I tend to let myself get distracted, and I tend to let things get in my way and stop me from moving forward. In little ways and big ways. “Let me get through college, and I can begin life,” I once thought . “Let me get a better job, and I’ll think about that aspect or next step in life.” Not wanting children, I did not have that clock ticking in my head, and I’ve taken too long with other things I wanted in life. What is that cliché about life happening while you make other plans? Yeah. I know this about myself and am certainly trying to change my ways. So, I keep thinking, let me clear this thing, or these things, up, and I’ll get back to my routine. Well, that is bad thinking.

My first, current major obstacle is a new health concern. While it does not seem to be cancer-related, it is still a serious concern. A UTI that just would not go away is not really a UTI. But I still have troubling symptoms and now need an urologist and more tests. I’m not happy to say the least. Logically I understand having cancer that one time does not give me a free pass on all future health concerns. I will likely encounter heart disease, blood pressure medication, and kidney troubles—all more common in my family than cancer—before I die. I just don’t want them yet. Can’t I just breathe free a couple more years please?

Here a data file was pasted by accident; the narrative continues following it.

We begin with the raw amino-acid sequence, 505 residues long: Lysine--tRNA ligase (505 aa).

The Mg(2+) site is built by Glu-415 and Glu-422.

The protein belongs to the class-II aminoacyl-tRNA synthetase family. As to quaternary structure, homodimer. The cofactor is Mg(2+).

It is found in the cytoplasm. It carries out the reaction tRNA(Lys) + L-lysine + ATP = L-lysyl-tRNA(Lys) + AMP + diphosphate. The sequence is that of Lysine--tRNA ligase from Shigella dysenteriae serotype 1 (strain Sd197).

I’m on pain medication which makes me fuzzy—a big obstacle to writing. On top of that, of course I want to obsess and worry about the upcoming doctor visit. I have managed to avoid reading up on likely diseases on the internet—and that is not because I have great willpower (explanation coming, just keep reading). So instead I fixate on preparing for battle with this new doctor.

I’ve struggled with this not-really-a-UTI for a month now and so my frustration is high. My cancer experience left me very distrustful of doctors, and I feel like I’m in a bad place again. First, as this blog has documented, a very large tumor that appeared on a mammogram image was failed to be diagnosed. Then, in the middle of treatment, I picked up Staph during my lumpectomy. The PA that worked at the cancer center where I was treated, who is supposed to diagnose and treat all the cancer patients and our whiny complaints about side effects, really dropped the ball with me. She kept insisting I had shingles, when a quick internet search told me my symptoms were not in line with that illness. The whole time I was supposed to be prepping for radiation—being mapped and marked, and instead I was delayed in moving forward with treatment. I kept walking in to the center every day—the medications prescribed were not working, when I was told that my rash should clear up in a few days. Finally, after about the fourth or fifth day I was in the examination room again, pointing out that the rash was actually getting worse and that PA walked out on me, claiming I’d not given the meds enough time. The radiation oncologist happened to be in the room, and took a sample of the pus coming out of one of the bumps (it looked like my torso had come down with severe teenage acne). Few days later, well, what do you know? Staph. The PA did not even apologize or admit her mistake when she told me over the phone my real diagnosis, and to get to the pharmacy for my new, correct medication.